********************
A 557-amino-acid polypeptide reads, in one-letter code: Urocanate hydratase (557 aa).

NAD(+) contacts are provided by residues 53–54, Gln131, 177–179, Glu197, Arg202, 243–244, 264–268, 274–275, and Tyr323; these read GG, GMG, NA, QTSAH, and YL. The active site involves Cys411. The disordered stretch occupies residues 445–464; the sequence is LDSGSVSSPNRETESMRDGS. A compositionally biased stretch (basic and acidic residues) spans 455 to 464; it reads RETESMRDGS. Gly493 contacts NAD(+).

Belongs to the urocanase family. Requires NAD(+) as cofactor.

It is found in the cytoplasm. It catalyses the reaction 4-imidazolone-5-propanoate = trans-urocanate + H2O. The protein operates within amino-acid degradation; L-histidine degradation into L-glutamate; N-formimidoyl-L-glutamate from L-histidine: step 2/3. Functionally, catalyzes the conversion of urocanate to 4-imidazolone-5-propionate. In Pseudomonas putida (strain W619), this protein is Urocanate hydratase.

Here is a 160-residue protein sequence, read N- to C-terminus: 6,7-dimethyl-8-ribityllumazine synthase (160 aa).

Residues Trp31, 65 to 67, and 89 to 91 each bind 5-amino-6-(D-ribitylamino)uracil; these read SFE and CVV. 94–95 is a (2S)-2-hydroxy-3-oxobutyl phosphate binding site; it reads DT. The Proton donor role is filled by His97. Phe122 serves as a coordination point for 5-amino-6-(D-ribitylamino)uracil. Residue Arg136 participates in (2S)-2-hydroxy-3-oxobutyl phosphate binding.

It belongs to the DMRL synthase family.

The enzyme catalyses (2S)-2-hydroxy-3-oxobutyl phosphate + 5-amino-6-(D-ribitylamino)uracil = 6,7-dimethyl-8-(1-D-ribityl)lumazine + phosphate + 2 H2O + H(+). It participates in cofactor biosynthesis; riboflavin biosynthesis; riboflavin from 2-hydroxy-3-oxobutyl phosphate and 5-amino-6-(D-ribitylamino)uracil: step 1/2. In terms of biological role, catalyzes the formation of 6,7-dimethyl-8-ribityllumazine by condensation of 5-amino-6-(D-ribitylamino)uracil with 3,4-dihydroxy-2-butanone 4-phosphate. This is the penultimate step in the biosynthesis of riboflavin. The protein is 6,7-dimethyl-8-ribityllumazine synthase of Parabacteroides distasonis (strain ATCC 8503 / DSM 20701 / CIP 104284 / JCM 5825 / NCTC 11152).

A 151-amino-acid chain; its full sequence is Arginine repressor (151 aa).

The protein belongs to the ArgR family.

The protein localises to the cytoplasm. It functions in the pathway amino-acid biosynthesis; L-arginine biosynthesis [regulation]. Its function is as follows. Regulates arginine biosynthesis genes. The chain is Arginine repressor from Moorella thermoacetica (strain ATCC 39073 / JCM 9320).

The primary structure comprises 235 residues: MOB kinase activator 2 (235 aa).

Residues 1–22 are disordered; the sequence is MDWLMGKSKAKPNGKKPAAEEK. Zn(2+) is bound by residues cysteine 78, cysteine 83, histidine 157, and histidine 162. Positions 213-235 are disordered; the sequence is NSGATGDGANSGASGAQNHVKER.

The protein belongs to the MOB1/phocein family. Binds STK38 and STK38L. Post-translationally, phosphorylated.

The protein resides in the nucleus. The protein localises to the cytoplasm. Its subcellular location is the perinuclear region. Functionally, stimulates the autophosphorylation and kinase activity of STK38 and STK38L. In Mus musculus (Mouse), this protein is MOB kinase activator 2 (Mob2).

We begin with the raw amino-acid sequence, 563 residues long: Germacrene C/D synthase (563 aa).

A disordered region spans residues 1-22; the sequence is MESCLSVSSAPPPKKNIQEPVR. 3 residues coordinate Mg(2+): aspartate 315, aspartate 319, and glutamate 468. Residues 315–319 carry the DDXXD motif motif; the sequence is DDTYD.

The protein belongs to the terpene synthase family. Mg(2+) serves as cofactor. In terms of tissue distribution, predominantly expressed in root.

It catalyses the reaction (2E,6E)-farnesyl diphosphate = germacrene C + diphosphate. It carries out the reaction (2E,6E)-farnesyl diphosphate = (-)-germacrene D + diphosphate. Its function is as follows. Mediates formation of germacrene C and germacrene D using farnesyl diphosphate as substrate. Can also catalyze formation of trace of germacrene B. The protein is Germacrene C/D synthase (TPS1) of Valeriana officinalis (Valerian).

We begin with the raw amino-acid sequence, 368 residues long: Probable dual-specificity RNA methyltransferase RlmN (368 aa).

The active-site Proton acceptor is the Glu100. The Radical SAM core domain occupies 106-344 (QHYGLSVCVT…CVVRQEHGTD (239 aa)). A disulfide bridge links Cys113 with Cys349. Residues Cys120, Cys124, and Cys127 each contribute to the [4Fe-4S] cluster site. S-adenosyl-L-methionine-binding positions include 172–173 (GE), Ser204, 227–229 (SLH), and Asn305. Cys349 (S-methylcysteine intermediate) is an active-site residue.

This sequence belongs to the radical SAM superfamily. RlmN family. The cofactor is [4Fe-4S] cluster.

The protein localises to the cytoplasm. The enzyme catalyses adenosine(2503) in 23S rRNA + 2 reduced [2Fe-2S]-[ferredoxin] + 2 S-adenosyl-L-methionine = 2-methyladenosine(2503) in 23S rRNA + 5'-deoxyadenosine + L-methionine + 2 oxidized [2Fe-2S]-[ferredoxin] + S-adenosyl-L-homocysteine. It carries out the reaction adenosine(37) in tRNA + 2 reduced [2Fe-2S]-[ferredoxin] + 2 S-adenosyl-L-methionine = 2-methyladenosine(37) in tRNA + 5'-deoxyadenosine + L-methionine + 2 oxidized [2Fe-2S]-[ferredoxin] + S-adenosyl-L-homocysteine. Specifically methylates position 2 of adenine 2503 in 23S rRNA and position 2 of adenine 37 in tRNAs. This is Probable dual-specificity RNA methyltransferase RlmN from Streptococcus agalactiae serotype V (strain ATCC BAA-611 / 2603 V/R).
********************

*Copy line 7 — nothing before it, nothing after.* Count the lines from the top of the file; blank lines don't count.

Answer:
It belongs to the DMRL synthase family.